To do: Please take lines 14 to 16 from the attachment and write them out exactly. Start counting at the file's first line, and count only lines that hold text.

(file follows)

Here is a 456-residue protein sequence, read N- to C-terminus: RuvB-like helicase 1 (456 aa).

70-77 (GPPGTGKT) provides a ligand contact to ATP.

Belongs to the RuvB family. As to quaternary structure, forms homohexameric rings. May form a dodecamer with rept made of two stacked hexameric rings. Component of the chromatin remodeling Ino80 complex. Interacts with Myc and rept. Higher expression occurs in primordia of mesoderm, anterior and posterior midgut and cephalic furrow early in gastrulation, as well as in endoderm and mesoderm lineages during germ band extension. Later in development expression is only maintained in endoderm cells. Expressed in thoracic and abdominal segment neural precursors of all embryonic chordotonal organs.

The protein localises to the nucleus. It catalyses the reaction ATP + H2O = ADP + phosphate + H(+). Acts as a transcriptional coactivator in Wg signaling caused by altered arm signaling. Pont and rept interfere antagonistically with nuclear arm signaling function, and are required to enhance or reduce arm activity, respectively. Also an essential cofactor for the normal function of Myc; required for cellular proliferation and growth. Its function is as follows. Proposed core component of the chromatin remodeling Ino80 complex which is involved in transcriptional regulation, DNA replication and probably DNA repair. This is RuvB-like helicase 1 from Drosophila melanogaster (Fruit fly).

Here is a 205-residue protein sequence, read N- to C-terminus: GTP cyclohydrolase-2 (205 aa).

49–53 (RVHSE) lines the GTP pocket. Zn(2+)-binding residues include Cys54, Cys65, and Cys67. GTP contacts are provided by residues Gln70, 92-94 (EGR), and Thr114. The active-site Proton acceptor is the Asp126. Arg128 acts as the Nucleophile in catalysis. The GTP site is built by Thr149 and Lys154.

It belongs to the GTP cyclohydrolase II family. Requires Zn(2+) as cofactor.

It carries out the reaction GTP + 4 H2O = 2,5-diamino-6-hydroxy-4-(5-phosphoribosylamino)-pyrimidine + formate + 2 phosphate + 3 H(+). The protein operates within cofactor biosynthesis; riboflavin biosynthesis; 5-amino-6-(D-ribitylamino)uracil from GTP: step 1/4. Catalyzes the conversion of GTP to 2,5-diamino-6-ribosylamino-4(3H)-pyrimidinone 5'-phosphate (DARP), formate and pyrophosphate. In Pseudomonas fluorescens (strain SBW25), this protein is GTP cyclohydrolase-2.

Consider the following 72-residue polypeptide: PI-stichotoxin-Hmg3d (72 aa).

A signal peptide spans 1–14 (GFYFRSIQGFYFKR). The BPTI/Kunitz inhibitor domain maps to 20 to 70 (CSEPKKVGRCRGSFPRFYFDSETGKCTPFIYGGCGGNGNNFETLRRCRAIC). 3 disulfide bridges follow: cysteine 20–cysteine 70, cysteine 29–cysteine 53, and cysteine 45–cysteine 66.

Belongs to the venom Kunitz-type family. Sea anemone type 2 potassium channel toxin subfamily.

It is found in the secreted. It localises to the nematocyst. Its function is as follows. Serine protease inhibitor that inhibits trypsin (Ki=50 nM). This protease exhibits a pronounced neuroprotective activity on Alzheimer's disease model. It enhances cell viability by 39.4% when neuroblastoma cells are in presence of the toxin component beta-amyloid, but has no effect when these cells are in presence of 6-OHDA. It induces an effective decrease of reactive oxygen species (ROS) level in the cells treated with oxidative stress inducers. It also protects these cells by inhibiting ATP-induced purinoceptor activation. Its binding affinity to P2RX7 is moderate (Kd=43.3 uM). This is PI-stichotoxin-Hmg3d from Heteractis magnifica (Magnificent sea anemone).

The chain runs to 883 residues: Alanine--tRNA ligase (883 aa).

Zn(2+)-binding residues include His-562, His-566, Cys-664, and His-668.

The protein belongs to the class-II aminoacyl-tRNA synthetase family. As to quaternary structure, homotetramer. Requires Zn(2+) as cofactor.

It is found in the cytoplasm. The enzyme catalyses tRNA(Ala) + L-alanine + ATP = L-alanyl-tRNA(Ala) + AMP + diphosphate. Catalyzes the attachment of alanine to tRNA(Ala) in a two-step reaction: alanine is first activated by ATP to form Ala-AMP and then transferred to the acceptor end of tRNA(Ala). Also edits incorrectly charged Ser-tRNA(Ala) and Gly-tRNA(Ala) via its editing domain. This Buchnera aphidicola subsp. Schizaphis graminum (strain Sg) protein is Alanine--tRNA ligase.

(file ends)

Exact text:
Zn(2+)-binding residues include His-562, His-566, Cys-664, and His-668.

The protein belongs to the class-II aminoacyl-tRNA synthetase family. As to quaternary structure, homotetramer. Requires Zn(2+) as cofactor.

It is found in the cytoplasm. The enzyme catalyses tRNA(Ala) + L-alanine + ATP = L-alanyl-tRNA(Ala) + AMP + diphosphate. Catalyzes the attachment of alanine to tRNA(Ala) in a two-step reaction: alanine is first activated by ATP to form Ala-AMP and then transferred to the acceptor end of tRNA(Ala). Also edits incorrectly charged Ser-tRNA(Ala) and Gly-tRNA(Ala) via its editing domain. This Buchnera aphidicola subsp. Schizaphis graminum (strain Sg) protein is Alanine--tRNA ligase.